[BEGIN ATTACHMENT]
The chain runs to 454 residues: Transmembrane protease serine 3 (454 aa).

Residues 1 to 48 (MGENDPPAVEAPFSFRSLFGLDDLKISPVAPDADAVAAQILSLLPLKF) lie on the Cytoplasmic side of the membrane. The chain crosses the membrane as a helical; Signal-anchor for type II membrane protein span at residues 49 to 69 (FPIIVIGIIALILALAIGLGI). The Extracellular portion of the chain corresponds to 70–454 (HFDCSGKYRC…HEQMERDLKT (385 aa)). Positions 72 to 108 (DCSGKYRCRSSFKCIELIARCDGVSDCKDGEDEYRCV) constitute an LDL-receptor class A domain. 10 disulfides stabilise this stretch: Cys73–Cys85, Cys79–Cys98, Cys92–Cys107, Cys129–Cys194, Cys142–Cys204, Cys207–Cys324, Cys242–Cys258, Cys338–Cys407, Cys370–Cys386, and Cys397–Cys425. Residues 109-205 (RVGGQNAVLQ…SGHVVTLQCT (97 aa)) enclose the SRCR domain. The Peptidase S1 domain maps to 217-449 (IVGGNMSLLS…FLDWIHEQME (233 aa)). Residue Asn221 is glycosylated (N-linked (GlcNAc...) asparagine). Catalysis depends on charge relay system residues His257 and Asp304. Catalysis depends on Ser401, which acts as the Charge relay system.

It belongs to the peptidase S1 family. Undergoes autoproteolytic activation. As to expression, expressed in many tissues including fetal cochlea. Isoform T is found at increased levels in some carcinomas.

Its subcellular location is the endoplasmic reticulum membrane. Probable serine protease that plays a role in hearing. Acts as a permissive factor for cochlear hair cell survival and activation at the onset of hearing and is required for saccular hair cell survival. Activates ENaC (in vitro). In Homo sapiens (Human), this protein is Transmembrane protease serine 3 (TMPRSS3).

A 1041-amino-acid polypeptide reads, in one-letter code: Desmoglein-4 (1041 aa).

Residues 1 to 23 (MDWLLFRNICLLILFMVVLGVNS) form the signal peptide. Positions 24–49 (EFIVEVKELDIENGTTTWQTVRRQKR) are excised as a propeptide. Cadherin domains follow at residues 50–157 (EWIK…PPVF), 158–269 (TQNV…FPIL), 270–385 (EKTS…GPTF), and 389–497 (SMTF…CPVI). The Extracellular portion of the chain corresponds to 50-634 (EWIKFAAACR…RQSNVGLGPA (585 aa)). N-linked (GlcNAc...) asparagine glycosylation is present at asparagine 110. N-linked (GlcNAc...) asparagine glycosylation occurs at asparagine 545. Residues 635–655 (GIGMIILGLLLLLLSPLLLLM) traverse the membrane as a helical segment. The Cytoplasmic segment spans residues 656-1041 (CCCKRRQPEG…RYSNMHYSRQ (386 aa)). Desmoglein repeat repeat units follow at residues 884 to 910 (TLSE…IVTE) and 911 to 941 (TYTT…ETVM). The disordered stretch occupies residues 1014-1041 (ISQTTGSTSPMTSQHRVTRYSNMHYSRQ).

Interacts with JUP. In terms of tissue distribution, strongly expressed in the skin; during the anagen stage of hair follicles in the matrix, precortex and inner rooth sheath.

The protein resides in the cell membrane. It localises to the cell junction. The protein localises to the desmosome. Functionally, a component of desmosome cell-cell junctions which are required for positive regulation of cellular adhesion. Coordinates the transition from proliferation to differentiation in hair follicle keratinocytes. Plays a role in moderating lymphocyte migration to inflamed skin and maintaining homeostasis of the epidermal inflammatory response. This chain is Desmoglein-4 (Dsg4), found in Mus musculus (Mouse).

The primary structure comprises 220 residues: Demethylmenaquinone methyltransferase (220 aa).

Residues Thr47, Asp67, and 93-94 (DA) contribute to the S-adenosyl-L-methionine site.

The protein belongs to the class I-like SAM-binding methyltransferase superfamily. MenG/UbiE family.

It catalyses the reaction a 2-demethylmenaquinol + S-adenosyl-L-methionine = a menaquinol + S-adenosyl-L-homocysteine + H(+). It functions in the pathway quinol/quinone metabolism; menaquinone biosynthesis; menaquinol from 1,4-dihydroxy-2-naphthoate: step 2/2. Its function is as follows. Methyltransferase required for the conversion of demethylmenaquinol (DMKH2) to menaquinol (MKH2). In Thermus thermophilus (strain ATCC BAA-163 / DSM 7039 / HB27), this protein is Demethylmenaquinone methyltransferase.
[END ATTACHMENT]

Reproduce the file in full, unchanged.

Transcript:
The chain runs to 454 residues: Transmembrane protease serine 3 (454 aa).

Residues 1 to 48 (MGENDPPAVEAPFSFRSLFGLDDLKISPVAPDADAVAAQILSLLPLKF) lie on the Cytoplasmic side of the membrane. The chain crosses the membrane as a helical; Signal-anchor for type II membrane protein span at residues 49 to 69 (FPIIVIGIIALILALAIGLGI). The Extracellular portion of the chain corresponds to 70–454 (HFDCSGKYRC…HEQMERDLKT (385 aa)). Positions 72 to 108 (DCSGKYRCRSSFKCIELIARCDGVSDCKDGEDEYRCV) constitute an LDL-receptor class A domain. 10 disulfides stabilise this stretch: Cys73–Cys85, Cys79–Cys98, Cys92–Cys107, Cys129–Cys194, Cys142–Cys204, Cys207–Cys324, Cys242–Cys258, Cys338–Cys407, Cys370–Cys386, and Cys397–Cys425. Residues 109-205 (RVGGQNAVLQ…SGHVVTLQCT (97 aa)) enclose the SRCR domain. The Peptidase S1 domain maps to 217-449 (IVGGNMSLLS…FLDWIHEQME (233 aa)). Residue Asn221 is glycosylated (N-linked (GlcNAc...) asparagine). Catalysis depends on charge relay system residues His257 and Asp304. Catalysis depends on Ser401, which acts as the Charge relay system.

It belongs to the peptidase S1 family. Undergoes autoproteolytic activation. As to expression, expressed in many tissues including fetal cochlea. Isoform T is found at increased levels in some carcinomas.

Its subcellular location is the endoplasmic reticulum membrane. Probable serine protease that plays a role in hearing. Acts as a permissive factor for cochlear hair cell survival and activation at the onset of hearing and is required for saccular hair cell survival. Activates ENaC (in vitro). In Homo sapiens (Human), this protein is Transmembrane protease serine 3 (TMPRSS3).

A 1041-amino-acid polypeptide reads, in one-letter code: Desmoglein-4 (1041 aa).

Residues 1 to 23 (MDWLLFRNICLLILFMVVLGVNS) form the signal peptide. Positions 24–49 (EFIVEVKELDIENGTTTWQTVRRQKR) are excised as a propeptide. Cadherin domains follow at residues 50–157 (EWIK…PPVF), 158–269 (TQNV…FPIL), 270–385 (EKTS…GPTF), and 389–497 (SMTF…CPVI). The Extracellular portion of the chain corresponds to 50-634 (EWIKFAAACR…RQSNVGLGPA (585 aa)). N-linked (GlcNAc...) asparagine glycosylation is present at asparagine 110. N-linked (GlcNAc...) asparagine glycosylation occurs at asparagine 545. Residues 635–655 (GIGMIILGLLLLLLSPLLLLM) traverse the membrane as a helical segment. The Cytoplasmic segment spans residues 656-1041 (CCCKRRQPEG…RYSNMHYSRQ (386 aa)). Desmoglein repeat repeat units follow at residues 884 to 910 (TLSE…IVTE) and 911 to 941 (TYTT…ETVM). The disordered stretch occupies residues 1014-1041 (ISQTTGSTSPMTSQHRVTRYSNMHYSRQ).

Interacts with JUP. In terms of tissue distribution, strongly expressed in the skin; during the anagen stage of hair follicles in the matrix, precortex and inner rooth sheath.

The protein resides in the cell membrane. It localises to the cell junction. The protein localises to the desmosome. Functionally, a component of desmosome cell-cell junctions which are required for positive regulation of cellular adhesion. Coordinates the transition from proliferation to differentiation in hair follicle keratinocytes. Plays a role in moderating lymphocyte migration to inflamed skin and maintaining homeostasis of the epidermal inflammatory response. This chain is Desmoglein-4 (Dsg4), found in Mus musculus (Mouse).

The primary structure comprises 220 residues: Demethylmenaquinone methyltransferase (220 aa).

Residues Thr47, Asp67, and 93-94 (DA) contribute to the S-adenosyl-L-methionine site.

The protein belongs to the class I-like SAM-binding methyltransferase superfamily. MenG/UbiE family.

It catalyses the reaction a 2-demethylmenaquinol + S-adenosyl-L-methionine = a menaquinol + S-adenosyl-L-homocysteine + H(+). It functions in the pathway quinol/quinone metabolism; menaquinone biosynthesis; menaquinol from 1,4-dihydroxy-2-naphthoate: step 2/2. Its function is as follows. Methyltransferase required for the conversion of demethylmenaquinol (DMKH2) to menaquinol (MKH2). In Thermus thermophilus (strain ATCC BAA-163 / DSM 7039 / HB27), this protein is Demethylmenaquinone methyltransferase.